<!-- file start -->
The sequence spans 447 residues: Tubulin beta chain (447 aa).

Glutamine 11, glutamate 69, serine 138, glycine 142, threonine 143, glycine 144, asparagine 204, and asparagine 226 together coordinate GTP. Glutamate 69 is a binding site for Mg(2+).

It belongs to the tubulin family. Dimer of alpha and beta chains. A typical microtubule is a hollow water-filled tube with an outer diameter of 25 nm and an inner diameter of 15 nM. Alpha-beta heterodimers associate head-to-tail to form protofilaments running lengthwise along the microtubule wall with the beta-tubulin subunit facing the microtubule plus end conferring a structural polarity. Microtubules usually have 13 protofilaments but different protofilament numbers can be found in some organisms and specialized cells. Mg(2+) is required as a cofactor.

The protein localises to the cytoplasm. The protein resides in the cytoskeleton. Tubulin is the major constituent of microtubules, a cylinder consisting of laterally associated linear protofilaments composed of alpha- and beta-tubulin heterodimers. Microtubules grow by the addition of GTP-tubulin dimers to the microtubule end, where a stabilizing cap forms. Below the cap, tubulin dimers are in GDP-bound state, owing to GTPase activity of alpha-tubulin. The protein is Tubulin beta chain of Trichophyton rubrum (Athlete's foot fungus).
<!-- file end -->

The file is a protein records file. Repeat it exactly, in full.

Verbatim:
The sequence spans 447 residues: Tubulin beta chain (447 aa).

Glutamine 11, glutamate 69, serine 138, glycine 142, threonine 143, glycine 144, asparagine 204, and asparagine 226 together coordinate GTP. Glutamate 69 is a binding site for Mg(2+).

It belongs to the tubulin family. Dimer of alpha and beta chains. A typical microtubule is a hollow water-filled tube with an outer diameter of 25 nm and an inner diameter of 15 nM. Alpha-beta heterodimers associate head-to-tail to form protofilaments running lengthwise along the microtubule wall with the beta-tubulin subunit facing the microtubule plus end conferring a structural polarity. Microtubules usually have 13 protofilaments but different protofilament numbers can be found in some organisms and specialized cells. Mg(2+) is required as a cofactor.

The protein localises to the cytoplasm. The protein resides in the cytoskeleton. Tubulin is the major constituent of microtubules, a cylinder consisting of laterally associated linear protofilaments composed of alpha- and beta-tubulin heterodimers. Microtubules grow by the addition of GTP-tubulin dimers to the microtubule end, where a stabilizing cap forms. Below the cap, tubulin dimers are in GDP-bound state, owing to GTPase activity of alpha-tubulin. The protein is Tubulin beta chain of Trichophyton rubrum (Athlete's foot fungus).